Michael D. Moberly May 23, 2016 ‘A blog where attention span really matters’!
The rationale underlying any business initiative – transaction should always be to maximize and ultimately extract as much value as possible from the assets in play because it’s an economic fact that…
…80+% of most organization value, sources of revenue, sustainability, competitiveness, and wealth/profit creation today lie in – directly evolve from IA’s (intangible assets).
It is then, an organization’s IA’s that will most always be in play because they are integral to both…
• transaction value, and
• near term outcomes.
This economic fact – business reality presents various fiduciary obligations to PSF’s and company decision makers irrespective of whether they are the originator, owner, buyer, or seller, etc.,
…to know, with the necessary specificity, what IA’s are and how to identify, unravel, and sustain their control, use, ownership and value throughout their respective economic, competitive, and/or functionality cycle and certainly a relevant pre-post (transaction) period of time.
Seldom can asset value maximization – extraction be fully achieved using conventional, generic precepts, checklists, or mere confirmatory reviews of registrations and filings. That’s because, the pillars of any organization’s IA’s are it’s…
• relationship, and
• competitive capital.
…which are routinely embedded in operations, processes, and/or functions that create efficiencies, competitiveness, brand, and value, etc., and generally lie under most conventional business radar.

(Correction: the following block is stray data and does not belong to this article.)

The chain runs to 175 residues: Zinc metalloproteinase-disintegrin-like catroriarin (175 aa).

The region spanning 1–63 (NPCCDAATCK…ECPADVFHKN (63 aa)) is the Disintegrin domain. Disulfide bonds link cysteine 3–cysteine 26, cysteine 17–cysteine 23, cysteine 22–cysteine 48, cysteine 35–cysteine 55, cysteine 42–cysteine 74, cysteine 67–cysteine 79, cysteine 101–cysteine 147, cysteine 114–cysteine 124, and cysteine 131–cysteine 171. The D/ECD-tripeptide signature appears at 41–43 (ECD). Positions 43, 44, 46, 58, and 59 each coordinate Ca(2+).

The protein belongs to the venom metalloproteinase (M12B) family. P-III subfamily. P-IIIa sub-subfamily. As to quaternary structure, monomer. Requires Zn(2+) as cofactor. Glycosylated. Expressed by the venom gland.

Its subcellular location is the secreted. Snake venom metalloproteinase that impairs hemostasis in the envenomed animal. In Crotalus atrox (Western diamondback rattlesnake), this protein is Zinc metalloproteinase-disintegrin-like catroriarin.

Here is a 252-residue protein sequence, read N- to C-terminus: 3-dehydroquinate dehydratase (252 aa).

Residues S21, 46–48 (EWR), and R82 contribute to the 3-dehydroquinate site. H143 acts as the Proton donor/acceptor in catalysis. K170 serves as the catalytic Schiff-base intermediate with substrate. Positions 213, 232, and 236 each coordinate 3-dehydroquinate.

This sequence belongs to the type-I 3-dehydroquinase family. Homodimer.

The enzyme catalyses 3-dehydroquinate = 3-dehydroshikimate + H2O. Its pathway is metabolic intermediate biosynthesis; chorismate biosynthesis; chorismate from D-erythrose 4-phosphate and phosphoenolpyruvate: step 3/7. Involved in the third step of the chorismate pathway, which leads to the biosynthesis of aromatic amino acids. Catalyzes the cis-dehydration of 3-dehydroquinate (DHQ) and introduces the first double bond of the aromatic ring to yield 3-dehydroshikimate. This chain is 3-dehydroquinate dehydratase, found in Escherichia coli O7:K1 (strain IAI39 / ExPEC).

So, when the motive – objective for parties is to initiate and/or be receptive to a transaction, there must be skill sets applied in advance to identify, unravel, preserve. maximize, and extract as much value as possible from the relevant assets in play, particularly, the IA’s. It’s prudent then for PSF’s (professional service firms) retained to support-oversee such transactions, regardless how small or periodic they may occur, possess current operational skill sets necessary to…
…strategize about ways to achieve sufficient operational familiarity with IA’s to respectfully engage business clients to recognize, assess, and distinguish their composition and contributory role and value in the global market space, particularly if/when the assets are effectively integrated, bundled, and safeguarded in both pre and post transaction contexts.
In far too many transactions, IA functionality – contributory value is overlooked, improperly assessed, misunderstood, or neglected insofar as the integral and contributory role they consistently play as sources of revenue, value, and competitive positioning.